In August of 1999, at the peak of the atlantic hurricane season, a tropical depression four developed west of Senegal, resulting in Hurricane Cindy which flooded Saint Louis, destroying much of the Lebou settlement, devastating their fishing livelihood. The Senegalese government offered a pittance of compensation, but this went unchallenged by the fisherman, as they handled the situation with a remarkable passivity. Believing the hurricane was sent to destroy them as punishment for offending the river goddess, the Lebou only sought to appease the deity by throwing curdled milk into the river as an offering.

They turned down an opportunity to ask for vital funds to rebuild their lives, putting all their faith in the goddess.


This goddess is Mame Coumba Bang, a female deity that resides in the Saint Louis river. She has sparked my curiosity so I’ll now be spending some time researching this river goddess who has so much sway of the lives of the Lebou.


I’m standing on the beach in the north west of Saint Louis, pulling my shawl tighter around my head as the north atlantic gusts try their best to whip it away. The shoreline is littered with the waste from food production; the gulls furiously skawk and flap trying to fill their stomachs with fish entrails. Chicken heads and feet punctuate the dirty sandy, and a dead goat is unceremoniously flung into the tideline. The fisherman’s nets indiscriminately trawl the ocean and any species determined unfit for consumption are tossed aside, there is no place for animals with no economic value here I realise when stepping over a hammerhead shark on my way to the shore.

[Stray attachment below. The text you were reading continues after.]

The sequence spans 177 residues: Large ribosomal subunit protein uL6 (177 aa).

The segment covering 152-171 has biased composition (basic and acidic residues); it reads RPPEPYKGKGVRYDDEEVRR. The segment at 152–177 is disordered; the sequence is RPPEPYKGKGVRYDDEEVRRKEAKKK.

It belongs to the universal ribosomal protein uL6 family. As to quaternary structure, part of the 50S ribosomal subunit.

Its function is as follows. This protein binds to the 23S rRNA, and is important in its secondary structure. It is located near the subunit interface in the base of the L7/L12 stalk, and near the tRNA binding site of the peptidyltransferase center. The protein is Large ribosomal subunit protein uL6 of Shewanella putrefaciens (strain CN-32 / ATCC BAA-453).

An hour ago I was sitting with my guide taking a coffee in the WAAW courtyard, as he tells me that ‘maybe we can find some magic, anything is always possible’ but what I’m hearing now on this soiled beach is a cold dark reality that the fisherman need to face.



Heading out from WAAW towards the river he explained that once we cross the bridge from the island to the peninsular we’ll not only been crossing neighbourhoods, but ethnic boundaries. ‘all fishermen are Lebou, and all Lebou are fishermen’.


Guet Ndar, the Lebou settlement, is stationed on a landmass jutting down from the Mauritian border, held between the arm of the senegalese river to the east and the turbulent water of the north atlantic to the west, the waters creating the boundary and bounds of the fisherman’s lives.